In a letter supporting the Kellers’ exoneration, University of Texas at El Paso psychology professor James Wood wrote: “There is now general agreement among reputable scholars that the Daycare Abuse Panic was a twentieth-century manifestation of ‘witchcraft fever’ of the same kind that swept Salem, Massachusetts in 1692 and Western Europe in the centuries before that.”

Numerous other people who were prosecuted and convicted during the “Satanic Panic” have since had their convictions overturned and been released.

The Guardian - New Zealand court quashes child sexual abuse conviction in landmark ruling

New Zealand’s supreme court has quashed the convictions of Peter Ellis, a Christchurch creche worker convicted of child sexual abuse in 1993 in a highly controversial case that included allegations of large-scale ritual abuse.

On Friday, the court found a “substantial miscarriage of justice” had occurred. It is the first time in New Zealand’s history that a conviction has been quashed posthumously – Ellis died from cancer in late 2019.

Until now, a person’s legal proceedings have died along with them, but Ellis’s appeal continued after his lawyers argued that under tikanga (Māori customary law), a person’s mana (honour) is as important in death as in life. The majority of judges ruled that the public interest factors of the case meant it was in the interests of justice to allow the appeal to go ahead.

Ellis spent seven years in jail after being convicted in a 1993 jury trial on 16 counts of sexual offending against seven children who had attended the Christchurch Civic childcare centre, where he had been a teacher. The investigation began shortly after a series of similar trials investigating allegations of satanic ritual abuse at childcare centres in the US, in an era now known as the “satanic panic”.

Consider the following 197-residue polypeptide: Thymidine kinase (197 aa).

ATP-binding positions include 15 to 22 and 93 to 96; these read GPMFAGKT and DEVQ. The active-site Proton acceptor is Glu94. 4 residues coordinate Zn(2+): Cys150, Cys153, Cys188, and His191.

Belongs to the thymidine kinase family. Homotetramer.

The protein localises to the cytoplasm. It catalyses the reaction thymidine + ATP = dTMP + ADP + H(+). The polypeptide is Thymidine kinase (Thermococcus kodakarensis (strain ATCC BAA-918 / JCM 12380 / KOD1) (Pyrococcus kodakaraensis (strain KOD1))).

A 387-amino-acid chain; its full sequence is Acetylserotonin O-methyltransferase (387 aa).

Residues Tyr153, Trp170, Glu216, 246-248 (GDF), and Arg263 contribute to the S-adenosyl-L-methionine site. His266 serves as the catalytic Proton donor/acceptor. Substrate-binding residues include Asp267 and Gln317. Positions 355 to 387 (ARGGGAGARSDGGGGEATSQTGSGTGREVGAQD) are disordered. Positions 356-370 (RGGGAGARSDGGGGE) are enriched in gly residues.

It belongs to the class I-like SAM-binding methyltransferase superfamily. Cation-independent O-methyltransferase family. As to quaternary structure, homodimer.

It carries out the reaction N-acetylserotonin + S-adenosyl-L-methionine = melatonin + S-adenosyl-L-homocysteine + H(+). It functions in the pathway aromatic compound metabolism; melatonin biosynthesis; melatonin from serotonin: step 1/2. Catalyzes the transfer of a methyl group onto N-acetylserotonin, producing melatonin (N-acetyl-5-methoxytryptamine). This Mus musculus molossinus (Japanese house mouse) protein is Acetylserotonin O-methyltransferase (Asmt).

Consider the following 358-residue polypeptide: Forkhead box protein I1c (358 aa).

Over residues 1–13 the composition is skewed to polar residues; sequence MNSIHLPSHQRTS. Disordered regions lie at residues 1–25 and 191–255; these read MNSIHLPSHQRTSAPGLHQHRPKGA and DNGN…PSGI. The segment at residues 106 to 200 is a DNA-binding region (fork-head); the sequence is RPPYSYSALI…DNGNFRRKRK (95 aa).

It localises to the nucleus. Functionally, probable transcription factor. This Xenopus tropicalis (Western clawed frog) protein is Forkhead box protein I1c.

Some of the children’s allegations against Ellis and other childcare workers were extreme, including references to cages attached to the ceiling of the creche and large-scale rituals.

The case against Ellis relied on the recollections of very young children, and many questioned its merits from the outset. Some believed the fact he was gay worked against him.

While one of the children later recanted their allegations, others maintained they had been abused by Ellis for years after the trial. The court noted that the judges “were conscious of the very high level of stress and public scrutiny already suffered by the complainants and their whānau [family] over such a long period”.

Ellis, who always maintained his innocence, had appealed unsuccessfully a number of times, including two failed attempts via the court of appeal and a ministerial inquiry.

In 2019, the supreme court granted permission to appeal again, but Ellis died a few months later, before the hearing. In 2020, the court ruled the appeal be allowed to continue.